Availability zone outages are actually potentially very problematic for Kubernetes itself. Because you need to have the control plane deployed across multiple zones to ensure availability. If you do not, a zone outage will take down your non-redundant control plane. And even if you do, your Kubernetes control plane can at best survive a single zone outage. If more than one goes down, the etcd database that is backing it will be unable to function.

How can you handle availability zone outages?

First of all, let’s note that the problems outlined above obviously relate to stateful components. With stateless components, that is, ones that do not rely on availability zone specific services such as EBS volumes, you can make smart automation choices. Use the regional cloud management features such as Auto Scaling groups to get the capacity you need. And for Kubernetes, by using the Cluster Autoscaler, you can also make sure that the sudden loss of worker nodes will be swiftly compensated for.

Facing zone outage with stateful components is, as discussed, more difficult. Enable cross-zone replication for services that support it. For those that do not, you need to have a disaster recovery plan. Let’s zero in on EBS volumes, since they are at the very center of all this.

You can take an incremental snapshot of EBS volumes, and store them in S3. Remember that S3 is a regional service, not a zone-specific one, like EBS. Incremental snapshots mean that only the changed blocks on the EBS volume will be backed up. This means that they are, relatively speaking, cheap.

Say that we had an EBS volume in zone A, and that we snapshotted it frequently. Also say that zone A fails. You can then spin up a new EC2 instance in zone B and restore the latest snapshot into a new EBS volume in zone B. Attach this new EBS volume to your instance, and you should have an as-recent-as-your-snapshot copy of your data.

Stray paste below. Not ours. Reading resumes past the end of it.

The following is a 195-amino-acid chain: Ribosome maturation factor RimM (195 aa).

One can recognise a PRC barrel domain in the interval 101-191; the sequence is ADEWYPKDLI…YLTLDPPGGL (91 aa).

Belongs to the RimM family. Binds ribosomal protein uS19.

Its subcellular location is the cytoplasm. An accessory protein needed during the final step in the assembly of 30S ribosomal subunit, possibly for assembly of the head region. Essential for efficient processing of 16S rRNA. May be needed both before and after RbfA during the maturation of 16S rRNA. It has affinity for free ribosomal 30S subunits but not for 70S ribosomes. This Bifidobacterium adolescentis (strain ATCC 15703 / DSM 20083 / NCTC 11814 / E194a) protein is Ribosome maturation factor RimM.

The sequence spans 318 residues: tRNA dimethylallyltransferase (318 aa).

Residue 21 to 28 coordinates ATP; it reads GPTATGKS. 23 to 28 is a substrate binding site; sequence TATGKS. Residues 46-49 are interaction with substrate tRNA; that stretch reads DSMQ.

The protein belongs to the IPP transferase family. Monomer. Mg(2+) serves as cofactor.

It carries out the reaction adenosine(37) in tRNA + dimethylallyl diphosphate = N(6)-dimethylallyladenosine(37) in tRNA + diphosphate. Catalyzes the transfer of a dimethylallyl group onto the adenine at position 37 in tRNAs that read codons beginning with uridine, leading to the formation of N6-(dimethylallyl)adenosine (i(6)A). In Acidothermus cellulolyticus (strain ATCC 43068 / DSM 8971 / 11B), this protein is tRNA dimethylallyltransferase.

This sounds hopeful, but also difficult.

The Kubernetes Container Storage Interface driver for AWS EBS thankfully supports working with snapshots directly. So you can automate a lot of this tedious work.

Your disaster recovery plan must take the possibility of availability zone outage into account.

What about regional failure, then? That can be the stuff of nightmares, but if you want to learn how to be resilient to those, too, we did blog about that before.


In this article, we discussed what a zone outage means for your software architecture and deployment, and what you can reasonably do to be resilient to zone outage effects. Users of cloud services need to be aware of their limitations, and which services are confined to a single availability zone, and which are regional. When it comes to recovering from zone outages, the devil is in exactly those details. In particular, because storage services are typically zonal, rather than regional. We also presented how to handle those using incremental snapshots and automation.

Lars Larsson

Lars holds a PhD in Computer Science, is a senior cloud architect at Elastisys, and a DevOps expert engineer.